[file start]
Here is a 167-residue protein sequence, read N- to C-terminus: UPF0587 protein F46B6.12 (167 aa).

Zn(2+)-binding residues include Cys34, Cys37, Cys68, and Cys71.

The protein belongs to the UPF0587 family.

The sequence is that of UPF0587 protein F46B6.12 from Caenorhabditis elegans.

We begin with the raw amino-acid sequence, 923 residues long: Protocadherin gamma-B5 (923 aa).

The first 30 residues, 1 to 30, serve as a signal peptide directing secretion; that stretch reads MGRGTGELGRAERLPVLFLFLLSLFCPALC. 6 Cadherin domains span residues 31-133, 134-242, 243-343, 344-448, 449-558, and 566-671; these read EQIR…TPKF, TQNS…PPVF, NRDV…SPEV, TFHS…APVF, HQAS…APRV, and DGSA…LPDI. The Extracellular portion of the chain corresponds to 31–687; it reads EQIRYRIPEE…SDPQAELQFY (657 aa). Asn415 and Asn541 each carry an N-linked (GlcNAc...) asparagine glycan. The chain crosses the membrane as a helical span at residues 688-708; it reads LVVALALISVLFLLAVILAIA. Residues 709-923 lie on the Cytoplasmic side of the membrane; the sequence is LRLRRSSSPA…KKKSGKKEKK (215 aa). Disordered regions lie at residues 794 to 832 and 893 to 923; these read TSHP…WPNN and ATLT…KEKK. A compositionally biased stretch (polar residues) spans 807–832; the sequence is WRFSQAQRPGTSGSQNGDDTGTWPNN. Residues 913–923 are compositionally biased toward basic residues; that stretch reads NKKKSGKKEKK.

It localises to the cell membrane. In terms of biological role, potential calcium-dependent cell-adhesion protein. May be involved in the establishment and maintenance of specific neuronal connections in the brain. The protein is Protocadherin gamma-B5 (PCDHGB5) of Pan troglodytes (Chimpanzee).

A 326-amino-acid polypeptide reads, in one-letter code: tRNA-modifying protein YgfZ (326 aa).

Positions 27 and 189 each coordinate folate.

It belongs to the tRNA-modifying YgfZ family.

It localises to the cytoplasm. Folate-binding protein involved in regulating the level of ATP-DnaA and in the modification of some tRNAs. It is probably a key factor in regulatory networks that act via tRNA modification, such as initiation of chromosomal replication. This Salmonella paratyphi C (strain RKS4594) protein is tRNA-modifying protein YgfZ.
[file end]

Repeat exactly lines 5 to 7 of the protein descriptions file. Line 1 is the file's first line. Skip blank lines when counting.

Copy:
We begin with the raw amino-acid sequence, 923 residues long: Protocadherin gamma-B5 (923 aa).

The first 30 residues, 1 to 30, serve as a signal peptide directing secretion; that stretch reads MGRGTGELGRAERLPVLFLFLLSLFCPALC. 6 Cadherin domains span residues 31-133, 134-242, 243-343, 344-448, 449-558, and 566-671; these read EQIR…TPKF, TQNS…PPVF, NRDV…SPEV, TFHS…APVF, HQAS…APRV, and DGSA…LPDI. The Extracellular portion of the chain corresponds to 31–687; it reads EQIRYRIPEE…SDPQAELQFY (657 aa). Asn415 and Asn541 each carry an N-linked (GlcNAc...) asparagine glycan. The chain crosses the membrane as a helical span at residues 688-708; it reads LVVALALISVLFLLAVILAIA. Residues 709-923 lie on the Cytoplasmic side of the membrane; the sequence is LRLRRSSSPA…KKKSGKKEKK (215 aa). Disordered regions lie at residues 794 to 832 and 893 to 923; these read TSHP…WPNN and ATLT…KEKK. A compositionally biased stretch (polar residues) spans 807–832; the sequence is WRFSQAQRPGTSGSQNGDDTGTWPNN. Residues 913–923 are compositionally biased toward basic residues; that stretch reads NKKKSGKKEKK.

It localises to the cell membrane. In terms of biological role, potential calcium-dependent cell-adhesion protein. May be involved in the establishment and maintenance of specific neuronal connections in the brain. The protein is Protocadherin gamma-B5 (PCDHGB5) of Pan troglodytes (Chimpanzee).